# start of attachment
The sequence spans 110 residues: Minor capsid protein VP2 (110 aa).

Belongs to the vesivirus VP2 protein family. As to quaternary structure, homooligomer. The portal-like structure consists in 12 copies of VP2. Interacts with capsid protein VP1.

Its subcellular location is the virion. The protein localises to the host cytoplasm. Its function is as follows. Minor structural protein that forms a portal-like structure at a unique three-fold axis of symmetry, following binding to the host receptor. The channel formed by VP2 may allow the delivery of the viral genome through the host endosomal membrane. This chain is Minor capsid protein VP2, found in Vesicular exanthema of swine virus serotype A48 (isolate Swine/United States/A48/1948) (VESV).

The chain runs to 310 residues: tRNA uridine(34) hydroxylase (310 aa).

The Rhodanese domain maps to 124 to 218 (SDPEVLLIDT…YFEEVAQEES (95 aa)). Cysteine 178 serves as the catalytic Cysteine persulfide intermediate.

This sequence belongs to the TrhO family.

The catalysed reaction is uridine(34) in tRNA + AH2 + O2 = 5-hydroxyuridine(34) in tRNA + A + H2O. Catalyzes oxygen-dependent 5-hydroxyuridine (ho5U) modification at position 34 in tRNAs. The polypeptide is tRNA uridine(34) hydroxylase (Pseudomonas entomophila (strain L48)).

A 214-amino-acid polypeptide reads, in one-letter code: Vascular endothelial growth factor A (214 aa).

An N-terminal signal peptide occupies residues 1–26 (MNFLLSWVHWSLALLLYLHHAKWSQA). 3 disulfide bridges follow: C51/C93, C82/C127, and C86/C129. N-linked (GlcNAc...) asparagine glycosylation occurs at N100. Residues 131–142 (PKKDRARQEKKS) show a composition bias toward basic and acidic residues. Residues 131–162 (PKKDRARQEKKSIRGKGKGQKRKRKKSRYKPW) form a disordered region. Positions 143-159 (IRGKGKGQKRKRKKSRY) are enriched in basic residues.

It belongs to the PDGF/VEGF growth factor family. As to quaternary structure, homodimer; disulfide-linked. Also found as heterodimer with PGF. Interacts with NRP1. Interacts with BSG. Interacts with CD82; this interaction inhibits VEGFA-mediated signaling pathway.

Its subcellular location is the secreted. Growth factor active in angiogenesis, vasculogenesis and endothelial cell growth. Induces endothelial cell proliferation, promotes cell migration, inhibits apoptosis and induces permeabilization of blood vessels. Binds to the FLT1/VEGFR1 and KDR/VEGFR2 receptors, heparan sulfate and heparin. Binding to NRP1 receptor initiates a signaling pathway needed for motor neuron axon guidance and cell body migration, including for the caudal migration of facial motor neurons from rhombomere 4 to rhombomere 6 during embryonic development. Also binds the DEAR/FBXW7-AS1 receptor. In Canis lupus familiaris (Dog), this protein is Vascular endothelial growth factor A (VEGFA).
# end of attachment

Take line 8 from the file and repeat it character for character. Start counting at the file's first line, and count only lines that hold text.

A 214-amino-acid polypeptide reads, in one-letter code: Vascular endothelial growth factor A (214 aa).